Seven New York State Colleges and Universities Win Competition Funded through Manhattan DA’s Office Criminal Justice Investment Initiative
Reducing Criminal Behavior through College-Level Educational Programs at Prisons is Part of Governor Cuomo’s Right Priorities Initiative
Governor Andrew M. Cuomo and Manhattan District Attorney Cyrus R. Vance, Jr. today announced the award of $7.3 million to fund educational programming and reentry services at 17 New York State prisons over the next five years. The College-in-Prison Reentry Program is being funded through the Manhattan District Attorney’s Office’s Criminal Justice Investment Initiative. It will create more than 2,500 seats for college-level education and training for incarcerated New Yorkers across the state. This program will significantly increase the likelihood of successful reentry into the community thereby reducing recidivism rates.
“Prison isn’t just about serving time for one’s crimes. It’s an opportunity to help those who have made mistakes rehabilitate and rebuild their lives,” Governor Cuomo said. “It has never been more evident that a college education is an important stepping stone to success and by partnering with District Attorney Vance, that success will reach those who never thought they could achieve it. This program not only strengthens the futures of incarcerated individuals and their communities alike, but it will save taxpayer dollars in the long run.”
“It makes no sense to send someone to prison with no pathway for them to succeed when they get out,” said District Attorney Vance. “Investing in college education programs is a proven, cost-effective way to break the harmful cycle of recidivism and keep our communities safe. I thank today’s awardees for recognizing that their institutions have a powerful role to play in enhancing public safety, and I thank Governor Cuomo for his strong commitment to implementing meaningful re-entry reforms across our state.”
Last year, Governor Cuomo unveiled this new college education program as part of a common sense criminal justice reform package through his Right Priorities Initiative. The new measure was launched through a partnership, as a way to utilize criminal asset forfeitures seized by the Manhattan DA’s Office to help fund a major expansion of higher education inside DOCCS prisons. Providing education in prisons is crucial in preparing that person for a successful reentry into the community, reduce the rate of recidivism, and improve public safety.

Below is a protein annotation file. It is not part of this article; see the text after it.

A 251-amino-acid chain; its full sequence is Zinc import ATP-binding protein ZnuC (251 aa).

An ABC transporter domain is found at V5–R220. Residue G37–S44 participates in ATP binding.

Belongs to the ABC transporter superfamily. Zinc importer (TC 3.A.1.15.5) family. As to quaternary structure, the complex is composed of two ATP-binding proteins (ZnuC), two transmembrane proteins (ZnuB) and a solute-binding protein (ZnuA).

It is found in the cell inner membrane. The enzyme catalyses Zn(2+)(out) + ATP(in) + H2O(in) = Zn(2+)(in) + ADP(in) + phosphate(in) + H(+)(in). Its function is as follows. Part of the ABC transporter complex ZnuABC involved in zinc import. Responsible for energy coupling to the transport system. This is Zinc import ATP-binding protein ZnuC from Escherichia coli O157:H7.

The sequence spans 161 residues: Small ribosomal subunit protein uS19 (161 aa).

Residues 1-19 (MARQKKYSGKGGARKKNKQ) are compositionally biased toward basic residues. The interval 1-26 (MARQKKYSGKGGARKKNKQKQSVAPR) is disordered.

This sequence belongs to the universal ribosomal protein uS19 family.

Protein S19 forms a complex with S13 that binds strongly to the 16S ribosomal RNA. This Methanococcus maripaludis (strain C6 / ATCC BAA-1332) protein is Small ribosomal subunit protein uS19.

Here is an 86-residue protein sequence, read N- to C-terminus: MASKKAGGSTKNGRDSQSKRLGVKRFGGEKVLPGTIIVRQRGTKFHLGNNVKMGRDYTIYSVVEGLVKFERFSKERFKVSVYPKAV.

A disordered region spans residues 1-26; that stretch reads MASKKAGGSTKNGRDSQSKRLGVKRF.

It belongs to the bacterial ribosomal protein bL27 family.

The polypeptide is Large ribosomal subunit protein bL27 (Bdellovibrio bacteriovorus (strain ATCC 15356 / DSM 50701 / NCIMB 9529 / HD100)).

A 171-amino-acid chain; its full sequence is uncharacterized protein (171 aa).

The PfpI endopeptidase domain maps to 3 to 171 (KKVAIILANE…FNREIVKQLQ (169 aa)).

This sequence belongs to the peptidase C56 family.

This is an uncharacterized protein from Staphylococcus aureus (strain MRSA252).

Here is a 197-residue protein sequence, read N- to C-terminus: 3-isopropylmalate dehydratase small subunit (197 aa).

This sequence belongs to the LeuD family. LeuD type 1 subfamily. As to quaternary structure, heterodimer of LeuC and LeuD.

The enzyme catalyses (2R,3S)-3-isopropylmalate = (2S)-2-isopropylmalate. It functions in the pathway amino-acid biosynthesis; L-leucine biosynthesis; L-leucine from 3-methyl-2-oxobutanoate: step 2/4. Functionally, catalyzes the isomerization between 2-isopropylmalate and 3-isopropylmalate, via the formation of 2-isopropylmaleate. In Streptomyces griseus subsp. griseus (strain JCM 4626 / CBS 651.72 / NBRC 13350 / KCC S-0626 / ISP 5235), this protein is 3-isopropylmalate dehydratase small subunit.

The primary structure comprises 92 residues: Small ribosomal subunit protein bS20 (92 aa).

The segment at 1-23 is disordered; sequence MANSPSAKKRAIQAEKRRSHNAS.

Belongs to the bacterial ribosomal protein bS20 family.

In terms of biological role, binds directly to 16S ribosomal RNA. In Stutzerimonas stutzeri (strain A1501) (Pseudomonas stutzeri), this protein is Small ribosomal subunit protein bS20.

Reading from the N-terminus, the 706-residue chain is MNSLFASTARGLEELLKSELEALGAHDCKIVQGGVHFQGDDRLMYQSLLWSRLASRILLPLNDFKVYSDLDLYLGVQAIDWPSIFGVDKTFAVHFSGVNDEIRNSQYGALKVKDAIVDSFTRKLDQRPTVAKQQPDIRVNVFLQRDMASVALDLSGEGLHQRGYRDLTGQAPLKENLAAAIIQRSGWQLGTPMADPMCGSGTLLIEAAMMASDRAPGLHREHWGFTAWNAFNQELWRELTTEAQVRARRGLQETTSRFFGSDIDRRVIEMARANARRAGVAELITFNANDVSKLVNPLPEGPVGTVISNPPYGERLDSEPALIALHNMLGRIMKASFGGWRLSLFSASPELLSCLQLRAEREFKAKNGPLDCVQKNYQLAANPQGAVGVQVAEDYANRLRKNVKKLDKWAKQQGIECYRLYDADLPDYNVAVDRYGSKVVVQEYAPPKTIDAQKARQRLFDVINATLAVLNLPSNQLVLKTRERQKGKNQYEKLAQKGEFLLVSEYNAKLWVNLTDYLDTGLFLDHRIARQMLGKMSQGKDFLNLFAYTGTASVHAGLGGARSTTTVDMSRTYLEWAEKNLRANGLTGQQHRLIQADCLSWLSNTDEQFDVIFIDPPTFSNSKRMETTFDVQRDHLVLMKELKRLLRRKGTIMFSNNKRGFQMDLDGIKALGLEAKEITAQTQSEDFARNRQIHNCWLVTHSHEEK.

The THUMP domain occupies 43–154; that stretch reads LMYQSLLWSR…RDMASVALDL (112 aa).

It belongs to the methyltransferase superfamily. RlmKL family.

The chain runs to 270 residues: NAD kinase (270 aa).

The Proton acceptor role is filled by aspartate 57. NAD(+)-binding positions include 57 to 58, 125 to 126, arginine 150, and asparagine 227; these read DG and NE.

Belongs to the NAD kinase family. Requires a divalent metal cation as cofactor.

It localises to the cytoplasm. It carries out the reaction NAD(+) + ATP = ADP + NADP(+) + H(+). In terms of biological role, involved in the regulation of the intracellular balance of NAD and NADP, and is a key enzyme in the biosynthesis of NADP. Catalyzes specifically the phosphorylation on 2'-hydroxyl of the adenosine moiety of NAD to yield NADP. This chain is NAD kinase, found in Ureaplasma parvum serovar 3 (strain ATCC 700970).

A study conducted by The Rand Corporation in 2013 found that individuals who participate in prison education programs are 43 percent less likely to recidivate and return to prison, and 13 percent more likely to obtain employment after their release.
Currently, most college education programs at state prison facilities are privately funded. These classes carry long waitlists and standardization across programs is often lacking. These factors prevent many inmates from making significant progress toward the completion of a degree. Just over 1,000 incarcerated individuals in New York State presently receive college-level instruction each year. The College-in-Prison Reentry Program will increase that number by 500-600 per year through a combination of CJII grant and matching funds. Participants will have the opportunity to receive college-level instruction and earn an Associate’s Degree, Bachelor’s Degree, or industry-recognized certificate. To qualify for the Program, incarcerated individuals must have no more than five years remaining on their prison sentence.
The colleges and universities being awarded grants to provide classes and reentry services are:
- Bard College, at Taconic, Coxsackie, Eastern, Fishkill, Green Haven, and Woodbourne correctional facilities;
- Cornell University, at Cayuga, Auburn, Elmira, and Five Points correctional facilities;
- Medaille College, at Albion correctional facility;
- Mercy College, at Sing Sing correctional facility;
- Mohawk Valley Community College, SUNY, at Marcy correctional facility;
- New York University, at Wallkill correctional facility; and
- Jefferson Community College, SUNY, at Cape Vincent, Gouverneur, and Watertown correctional facilities.
The CUNY Institute for State and Local Governance, technical assistance provider to the Manhattan DA’s Office on all of CJII, will work with the Department of Corrections and Community Supervision to oversee the program’s daily operations, working directly with the education providers.
The CUNY Prisoner Reentry Institute, in collaboration with the State University of New York, will receive approximately $2.37 million over five years to serve as the Education and Reentry Coordinator for the Program. The Education and Reentry Coordinator will oversee the education providers’ reentry planning and offer technical assistance as needed; align course requirements across and develop articulation/transfer agreements between funded colleges; develop standards for prison education curricula in New York State; and exchange best practices and lessons learned among the education providers.